The student media organization of California State University Northridge

Daily Sundial

The student media organization of California State University Northridge

Daily Sundial

The student media organization of California State University Northridge

Daily Sundial

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Convincing your friend they are better off without their significant other


Dear Life & Style,

My friend has been seeing their significant other for a while, and I don’t want to judge their relationship. However, my friend constantly complains to me about how their significant other does not treat them respectfully or lovingly. They are always ‘taking a break’ and getting back together. It is clear that they do not have a healthy relationship. How can I tell my friend that they are better off without their loser significant other?
– Concerned Friend


Dear Concerned,

My advice for you is to be there for your friend when they really need it, to listen and give your input when they ask. You don’t want to bash your friend’s significant other or give advice when it isn’t wanted. Otherwise, your friendship could be in jeopardy.

Your friend is going to do what they want, and in the end, it is their decision on whether they break up with their significant other or stay in the relationship. Remind your friend that they are worthy of love and if they feel like their partner is not giving them the amount of love that they need, they should move on to someone better. Of course, this could take some time.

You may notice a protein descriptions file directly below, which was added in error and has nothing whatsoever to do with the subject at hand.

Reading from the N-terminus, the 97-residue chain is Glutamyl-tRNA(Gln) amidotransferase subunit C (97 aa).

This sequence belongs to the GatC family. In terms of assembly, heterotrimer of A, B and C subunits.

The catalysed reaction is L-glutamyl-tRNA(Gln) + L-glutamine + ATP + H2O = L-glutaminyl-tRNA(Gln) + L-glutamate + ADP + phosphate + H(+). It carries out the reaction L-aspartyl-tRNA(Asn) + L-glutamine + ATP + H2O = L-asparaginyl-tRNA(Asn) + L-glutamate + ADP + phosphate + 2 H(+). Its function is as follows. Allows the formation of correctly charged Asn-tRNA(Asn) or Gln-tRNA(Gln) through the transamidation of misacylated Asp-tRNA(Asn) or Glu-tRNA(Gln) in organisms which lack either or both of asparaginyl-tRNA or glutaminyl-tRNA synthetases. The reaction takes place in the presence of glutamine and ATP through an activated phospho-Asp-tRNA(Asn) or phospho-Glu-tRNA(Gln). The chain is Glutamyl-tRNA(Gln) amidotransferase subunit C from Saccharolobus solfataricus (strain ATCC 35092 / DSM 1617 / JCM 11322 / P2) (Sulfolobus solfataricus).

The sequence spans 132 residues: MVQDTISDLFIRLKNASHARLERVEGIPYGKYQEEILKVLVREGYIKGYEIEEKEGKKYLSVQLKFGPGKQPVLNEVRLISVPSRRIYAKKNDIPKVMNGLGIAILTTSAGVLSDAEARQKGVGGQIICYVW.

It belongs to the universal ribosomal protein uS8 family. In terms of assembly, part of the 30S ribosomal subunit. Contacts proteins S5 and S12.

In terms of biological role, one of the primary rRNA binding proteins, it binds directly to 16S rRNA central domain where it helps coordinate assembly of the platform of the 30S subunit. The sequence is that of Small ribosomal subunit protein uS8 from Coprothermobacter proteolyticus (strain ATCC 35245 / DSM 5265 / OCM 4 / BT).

When your friend and their partner have a fight, tell them to try and talk through their problem. If they can communicate, the situation could be fixed and your friend will feel better because they expressed their feelings.

Unloving, selfish or even abusive partners rarely, if ever, change because they are  unwilling.  Most people often do not see they have a problem, and it’s easier to just deal with it, rather than drag on the relationship.

As someone who has dealt with this kind of relationship before, I am here to tell your friend that things are not going to get better, and the person is not going to change. It is up to your friend to either seek help with their partner to try and fix things, or get out while they still can.

Your friend may ask for your advice, but in reality, they don’t want it. They want a shoulder to cry on someone to vent to. Make sure that you are there for your friend, but set boundaries when asked for advice.

Your friend should realize that if their friends do not like their significant other, then there must be a reason for that.

In the end, you have to just be there for your friend and try to help them get through this relationship or move on, if that is what they truly want. You have to be their guide and not tell them what to do, but how. Criticism will only keep your friend closer to their significant other, and if that is not what you think is best for them, then that is not the way to go about the situation.

Do your best to be their friend, and not the middleman. Set your boundaries with them when the topic of their relationship comes up, and be that shoulder they need to cry on.

Don’t jeopardize your friendship just because of the opposite sex. Don’t get me wrong, you can give your opinion, but it might just be easier to stay out of the situation all together, and only state your believes when it is needed or wanted.

If all else fails, and you can no longer bare to stand by and watch your friend be involved in a unhealthy relationship, then distancing yourself might be the only alternative. This can be disheartening, but sometimes that harmful relationship can rub off on you, and cause unwanted stress that can become detrimental to your life and health.

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